In the mental health field, word salad (originally from the German Wortsalat) is used to describe the symptom of confused, and often repetitious, language that is symptomatic of various mental illnesses. It is usually associated with a manic presentation and other symptoms of serious mental illnesses, such as psychoses, including schizophrenia. It describes the apparently confused usage of words with no apparent meaning or relationship attached to them. In this context, it is considered to be a symptom of a formal thought disorder. In some cases word salad can be a sign of asymptomatic schizophrenia; e.g. the question “Why do people believe in God?” elicits a response like “Because he makes a twirl in life, my box is broken help me blue elephant. Isn’t lettuce brave? I like electrons, hello.”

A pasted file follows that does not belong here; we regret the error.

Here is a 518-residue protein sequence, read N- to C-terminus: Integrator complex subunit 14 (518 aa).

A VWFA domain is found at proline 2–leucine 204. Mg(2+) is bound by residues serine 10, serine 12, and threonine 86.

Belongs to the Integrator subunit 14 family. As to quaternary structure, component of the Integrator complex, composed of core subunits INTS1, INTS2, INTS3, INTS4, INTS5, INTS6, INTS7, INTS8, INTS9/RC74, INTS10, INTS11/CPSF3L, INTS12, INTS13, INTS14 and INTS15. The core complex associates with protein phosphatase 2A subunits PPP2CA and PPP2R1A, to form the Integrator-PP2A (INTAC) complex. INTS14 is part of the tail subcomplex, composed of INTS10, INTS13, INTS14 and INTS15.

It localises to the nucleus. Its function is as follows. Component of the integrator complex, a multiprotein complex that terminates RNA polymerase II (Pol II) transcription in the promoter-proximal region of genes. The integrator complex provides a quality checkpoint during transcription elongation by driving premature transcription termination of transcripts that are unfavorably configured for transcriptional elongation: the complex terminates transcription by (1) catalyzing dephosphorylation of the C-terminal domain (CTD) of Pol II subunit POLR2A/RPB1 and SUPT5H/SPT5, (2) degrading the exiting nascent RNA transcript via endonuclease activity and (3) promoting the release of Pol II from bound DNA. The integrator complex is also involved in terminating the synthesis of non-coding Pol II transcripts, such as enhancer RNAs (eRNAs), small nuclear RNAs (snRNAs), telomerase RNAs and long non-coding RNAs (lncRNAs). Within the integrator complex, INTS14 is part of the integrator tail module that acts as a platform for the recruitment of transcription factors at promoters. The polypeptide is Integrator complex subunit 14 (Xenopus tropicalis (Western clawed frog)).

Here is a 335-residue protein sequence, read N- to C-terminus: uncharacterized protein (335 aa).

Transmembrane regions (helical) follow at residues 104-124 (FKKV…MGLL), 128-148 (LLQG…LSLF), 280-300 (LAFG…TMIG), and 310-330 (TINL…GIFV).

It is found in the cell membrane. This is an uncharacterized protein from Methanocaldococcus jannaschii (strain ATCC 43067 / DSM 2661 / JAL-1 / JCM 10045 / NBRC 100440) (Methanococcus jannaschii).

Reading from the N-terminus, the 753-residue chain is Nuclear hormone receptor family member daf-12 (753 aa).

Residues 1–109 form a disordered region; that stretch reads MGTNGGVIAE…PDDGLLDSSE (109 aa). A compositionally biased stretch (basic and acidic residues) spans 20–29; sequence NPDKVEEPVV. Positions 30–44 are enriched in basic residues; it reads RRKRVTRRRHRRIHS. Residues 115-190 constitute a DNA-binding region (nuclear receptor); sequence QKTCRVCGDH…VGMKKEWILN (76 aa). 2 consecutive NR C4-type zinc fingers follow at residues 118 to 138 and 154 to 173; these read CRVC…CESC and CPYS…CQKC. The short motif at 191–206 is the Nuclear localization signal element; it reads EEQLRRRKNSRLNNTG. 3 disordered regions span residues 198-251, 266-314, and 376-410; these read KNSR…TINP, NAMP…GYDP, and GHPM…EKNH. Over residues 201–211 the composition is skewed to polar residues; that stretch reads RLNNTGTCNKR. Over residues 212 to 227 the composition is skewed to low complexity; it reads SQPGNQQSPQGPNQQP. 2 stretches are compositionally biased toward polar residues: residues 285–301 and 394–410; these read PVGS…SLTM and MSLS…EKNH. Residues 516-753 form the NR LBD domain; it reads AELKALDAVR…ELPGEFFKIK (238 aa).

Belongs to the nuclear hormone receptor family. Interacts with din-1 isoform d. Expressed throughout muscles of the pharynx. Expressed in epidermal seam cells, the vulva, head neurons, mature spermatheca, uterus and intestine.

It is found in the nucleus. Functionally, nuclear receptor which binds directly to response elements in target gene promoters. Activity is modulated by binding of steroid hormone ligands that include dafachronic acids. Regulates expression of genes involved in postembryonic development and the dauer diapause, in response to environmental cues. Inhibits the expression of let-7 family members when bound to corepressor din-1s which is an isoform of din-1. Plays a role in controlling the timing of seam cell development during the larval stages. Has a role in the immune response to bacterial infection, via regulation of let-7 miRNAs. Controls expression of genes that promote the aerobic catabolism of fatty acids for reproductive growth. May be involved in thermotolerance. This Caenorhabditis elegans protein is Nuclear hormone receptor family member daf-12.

Word-finding is a common, and often annoying, problem. Almost every head-injured person has this problem to some degree. Head-injured people may talk normally; speech flows evenly and it’s easy to understand. But they’ll have this very odd problem–they’ll know the word they want to say but just can’t come up with it. Professionals call this “anomia,” which means “can’t name”. Everyone has an occasional anomia; those with a head injury have it frequently. It is particularly annoying if you are dealing with people all day long. For example, it will stand out if you’ve got to give a lecture to 100 people and you stumble over words. You develop poor self-esteem because you’re just not sure of what you’re saying anymore. A variation on this problem is that you say the wrong word. Instead of saying, “pass me the spoon”, you might say “pass me the noon.” Or, instead of using a similar sounding word, you may use an entirely wrong word. Instead of “pass me the spoon,” you may say, “pass me the car.” You may not even recognize that you said the wrong word until people point it out to you.